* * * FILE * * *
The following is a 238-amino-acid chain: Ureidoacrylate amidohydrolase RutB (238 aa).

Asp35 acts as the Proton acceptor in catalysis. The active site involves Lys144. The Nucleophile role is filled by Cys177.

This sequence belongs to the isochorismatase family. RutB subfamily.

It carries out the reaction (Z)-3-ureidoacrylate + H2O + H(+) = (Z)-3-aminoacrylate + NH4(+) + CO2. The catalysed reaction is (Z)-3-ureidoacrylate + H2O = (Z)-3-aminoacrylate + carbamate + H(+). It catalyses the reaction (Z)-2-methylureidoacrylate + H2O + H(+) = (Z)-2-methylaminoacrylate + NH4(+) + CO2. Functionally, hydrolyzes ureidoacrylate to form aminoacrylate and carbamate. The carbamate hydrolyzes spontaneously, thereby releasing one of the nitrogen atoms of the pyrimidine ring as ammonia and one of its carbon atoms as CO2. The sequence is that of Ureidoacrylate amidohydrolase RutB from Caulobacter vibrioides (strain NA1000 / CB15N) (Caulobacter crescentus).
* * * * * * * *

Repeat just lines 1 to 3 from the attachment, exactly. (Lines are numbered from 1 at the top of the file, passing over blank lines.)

The following is a 238-amino-acid chain: Ureidoacrylate amidohydrolase RutB (238 aa).

Asp35 acts as the Proton acceptor in catalysis. The active site involves Lys144. The Nucleophile role is filled by Cys177.

This sequence belongs to the isochorismatase family. RutB subfamily.